September 08, 2009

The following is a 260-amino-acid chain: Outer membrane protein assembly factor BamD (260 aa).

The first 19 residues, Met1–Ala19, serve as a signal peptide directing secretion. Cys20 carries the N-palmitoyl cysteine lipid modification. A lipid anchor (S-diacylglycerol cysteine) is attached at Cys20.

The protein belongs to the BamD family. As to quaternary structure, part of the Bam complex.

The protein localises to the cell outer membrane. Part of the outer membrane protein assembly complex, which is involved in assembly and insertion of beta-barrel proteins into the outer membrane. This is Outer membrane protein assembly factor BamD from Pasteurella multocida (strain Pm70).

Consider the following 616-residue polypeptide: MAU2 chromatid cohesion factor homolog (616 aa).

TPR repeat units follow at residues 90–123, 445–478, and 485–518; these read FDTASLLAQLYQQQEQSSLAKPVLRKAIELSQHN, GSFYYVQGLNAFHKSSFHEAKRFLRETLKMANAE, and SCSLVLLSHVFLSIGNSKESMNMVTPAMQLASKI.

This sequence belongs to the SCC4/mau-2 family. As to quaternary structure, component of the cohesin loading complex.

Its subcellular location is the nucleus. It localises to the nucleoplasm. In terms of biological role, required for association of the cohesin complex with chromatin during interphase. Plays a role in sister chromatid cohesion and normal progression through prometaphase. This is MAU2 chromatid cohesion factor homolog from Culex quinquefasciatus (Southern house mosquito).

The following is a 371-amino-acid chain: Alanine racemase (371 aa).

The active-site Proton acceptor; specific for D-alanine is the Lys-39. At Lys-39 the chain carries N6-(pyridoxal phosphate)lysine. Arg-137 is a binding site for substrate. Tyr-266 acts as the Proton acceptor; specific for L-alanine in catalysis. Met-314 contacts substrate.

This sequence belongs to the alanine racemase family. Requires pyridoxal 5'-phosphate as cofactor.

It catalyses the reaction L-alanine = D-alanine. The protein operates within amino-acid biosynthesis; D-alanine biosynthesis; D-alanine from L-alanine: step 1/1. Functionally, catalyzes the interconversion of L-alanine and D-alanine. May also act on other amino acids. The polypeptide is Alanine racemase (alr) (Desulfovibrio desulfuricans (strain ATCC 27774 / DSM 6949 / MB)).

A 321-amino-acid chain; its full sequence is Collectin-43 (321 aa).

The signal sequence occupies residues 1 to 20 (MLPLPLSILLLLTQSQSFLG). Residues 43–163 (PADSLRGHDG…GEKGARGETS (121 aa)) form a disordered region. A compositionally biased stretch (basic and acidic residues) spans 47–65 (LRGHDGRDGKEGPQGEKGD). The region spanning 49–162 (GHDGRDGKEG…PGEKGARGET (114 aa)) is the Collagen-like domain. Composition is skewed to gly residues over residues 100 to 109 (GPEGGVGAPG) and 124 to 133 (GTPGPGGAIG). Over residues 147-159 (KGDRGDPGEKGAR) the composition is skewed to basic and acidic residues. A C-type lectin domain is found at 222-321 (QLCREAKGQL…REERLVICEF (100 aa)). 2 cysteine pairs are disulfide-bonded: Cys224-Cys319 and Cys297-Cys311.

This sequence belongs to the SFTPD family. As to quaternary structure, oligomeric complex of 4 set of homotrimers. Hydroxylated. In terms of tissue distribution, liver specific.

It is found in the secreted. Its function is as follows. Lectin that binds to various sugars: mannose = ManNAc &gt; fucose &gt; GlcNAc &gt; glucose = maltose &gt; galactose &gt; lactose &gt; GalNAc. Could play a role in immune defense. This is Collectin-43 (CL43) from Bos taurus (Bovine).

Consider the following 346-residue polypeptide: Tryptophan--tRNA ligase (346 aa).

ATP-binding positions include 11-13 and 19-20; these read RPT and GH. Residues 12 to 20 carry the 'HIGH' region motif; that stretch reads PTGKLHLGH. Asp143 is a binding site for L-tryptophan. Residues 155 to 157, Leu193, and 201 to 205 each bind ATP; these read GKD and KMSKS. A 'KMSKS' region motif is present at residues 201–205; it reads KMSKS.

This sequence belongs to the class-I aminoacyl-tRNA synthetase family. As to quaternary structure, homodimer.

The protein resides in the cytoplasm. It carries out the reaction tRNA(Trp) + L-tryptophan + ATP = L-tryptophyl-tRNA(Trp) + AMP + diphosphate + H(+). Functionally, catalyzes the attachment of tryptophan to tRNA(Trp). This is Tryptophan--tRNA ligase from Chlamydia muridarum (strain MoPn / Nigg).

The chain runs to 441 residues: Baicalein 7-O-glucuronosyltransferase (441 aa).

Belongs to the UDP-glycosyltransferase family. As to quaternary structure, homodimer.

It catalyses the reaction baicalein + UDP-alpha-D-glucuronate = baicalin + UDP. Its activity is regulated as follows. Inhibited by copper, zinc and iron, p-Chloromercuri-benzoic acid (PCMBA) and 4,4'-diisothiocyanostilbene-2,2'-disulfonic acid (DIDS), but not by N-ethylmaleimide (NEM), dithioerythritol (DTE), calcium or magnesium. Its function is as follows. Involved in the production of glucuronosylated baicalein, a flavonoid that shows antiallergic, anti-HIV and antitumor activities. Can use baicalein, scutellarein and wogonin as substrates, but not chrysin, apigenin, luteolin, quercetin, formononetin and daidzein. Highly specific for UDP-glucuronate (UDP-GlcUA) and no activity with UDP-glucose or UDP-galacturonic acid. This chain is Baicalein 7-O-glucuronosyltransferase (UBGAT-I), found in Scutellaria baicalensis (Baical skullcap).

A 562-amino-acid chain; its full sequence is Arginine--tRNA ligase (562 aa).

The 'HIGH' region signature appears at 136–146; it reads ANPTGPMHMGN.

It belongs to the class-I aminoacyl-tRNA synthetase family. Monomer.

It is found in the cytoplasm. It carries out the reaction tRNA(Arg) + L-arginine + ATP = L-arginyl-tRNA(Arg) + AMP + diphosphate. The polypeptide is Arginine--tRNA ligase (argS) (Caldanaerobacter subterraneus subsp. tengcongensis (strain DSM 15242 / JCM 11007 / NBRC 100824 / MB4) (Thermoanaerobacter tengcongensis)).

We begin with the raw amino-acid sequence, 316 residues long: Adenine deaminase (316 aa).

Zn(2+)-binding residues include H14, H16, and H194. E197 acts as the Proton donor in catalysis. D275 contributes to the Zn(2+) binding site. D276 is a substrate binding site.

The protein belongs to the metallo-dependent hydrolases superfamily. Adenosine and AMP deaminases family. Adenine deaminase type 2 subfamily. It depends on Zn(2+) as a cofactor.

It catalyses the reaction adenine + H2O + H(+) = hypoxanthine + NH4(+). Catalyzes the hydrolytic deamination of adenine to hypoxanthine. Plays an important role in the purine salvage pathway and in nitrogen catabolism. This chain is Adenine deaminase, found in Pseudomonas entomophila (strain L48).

BLAST FROM THE PAST Posted by Sheila Connolly (Sarah enjoys the results) In the course of my dangerous and challenging research fo r the Orchard Mystery series, I have been forced to investigate the dark depths markets. My garden this year has been less than bounteous (look! three tomatoes! twelve beans! and the slugs ate all the zucchini!), but others have fared better, and it is a real treat to go exploring. But I have found a time warp: in Plymouth (yes, that Plymouth). Plymouth's farmers market is something else. It occupies an unbeatable site, literally on the shores of Plymouth Harbor, complete with bobbing boats and drifts of seaweed and sweeping views. It would be worth visiting just for that. More important, it is an almost totally organic market. And there are a number of bonuses–local seafood, including affordable lobster; goat cheese; grass-fed meat; homebaked breads; dips and salads. All local products, trucked no more than a few miles. Foodie heaven. But that's still not all. I must admit that I was a child of the sixties, and although I didn't inhale (well, not much), I knew my share of mildly counter-culture types. I even had friends that belonged to (gasp) a food co-op (although the one memory of their produce that sticks in my mind was helping one of them to pick the pebbles out of the bulk beans). So walking into the Plymouth market is like taking a step back in time. I have found that organic farmers take their mission very seriously (heck, I even wrote about it in Rotten to the Core). Not that I can argue with them: their goal is to produce food that is both healthy for you and tastes good. And it is a joy to wander from booth to booth at the market, admiring the fingerling potatoes and the many-colored carrots and beets. One week I came home with four different kinds of eggplant, and that didn't even exhaust the choices. The goat stall offers not only cheese, but goat milk, goat butter, goat yoghurt, and goat ice cream (I'm working my way up to that last one). This past week they even brought a goat along–a six-week-old charmer named Aster. Aster was a big hit among the children who were there. And that's another aspect: the market as entertainment. The vendors want to bring families in, so they offer story time and music (this week there was an earnest group singing about saving our trees, and in the past they've had a wonderful Celtic harpist), and animals you can pet (look, Mommy, I touched a chicken!). (And toilet facilities, complete with a changing table for infants.) I can only imagine how exciting it must be to a child to see the colorful wealth of food they can choose from. (To be fair, I knew what fresh vegetables looked like when I was growing up; my mother exposed me to such exotic things as avocados and asparagus and endive, flying in the face of that wonder-food of the fifties, frozen vegetables.) There's also a component of the market as education. Beyond the wild and wonderful array of vegetables, there are usually booths dispensing information. One week it may be about principles of organic farming. This past week is was about midwives. When was the last (or first?) time you saw that? So, as I said, venturing into the Plymouth Farmers Market is like stepping back into another time and place, into a tight-knit community that cares about food and wants others to share their enthusiasm. And it is good food, as I can attest. It even comes with honest dirt attached. Hey, folks, potatoes come out of the ground! That's soil! Somebody like Michael Pollan or Barbara Ehrenreich pointed out somewhere (please, it's a holiday–don't make me go find the source.) that when when talking to groups of city children, they hear questions like, "how do you put the carrots into the ground?" Too many children have lost the connection between growing and eating, and that is sad. Food does not grow in styrofoam packages with shrink-wrap, but will the current generation ever know that? There is one big obstacle to eating organic produce: cost. It's one of those chicken-and-egg things (tongue firmly wedged in cheek). Most organic farmers run fairly limited operations. They don't use chemicals, so their produce may be smaller and gnarlier than the giant glowing examples we're used to seeing in our markets. They don't receive government subsidies for their crops (and don't get me started on the evils of corporate agriculture–just go see Food, Inc.). And they can't produce a crop year-round, so they have to make all their profits during their growing/harvest season. All of this drives up the prices they have to charge. Understandably, consumers don't want to pay more than they have to, so they go to their supermarkets and buy apples from New Zealand and broccoli from Mexico, and they're happy to have them all year round, whenever they want. Which has nothing to do with the agricultural world. So organic farmers face an uphill battle to educate consumers and convince them that clean, locally-grown food tastes better and is ecologically responsible. If they can convince enough people, then the price may come down. That's how the market works. I'm convinced. And in an age when speed and convenience seems to be the driving factor in food consumption, it's nice to step back and really take a look at what we're eating and how we're preparing it. We have taken so much of the pleasure out of food, and we need to recapture that. We'll all be the better for it. These are my own tomatoes. Unfortunately they are the total of my tomato crop this year. So far.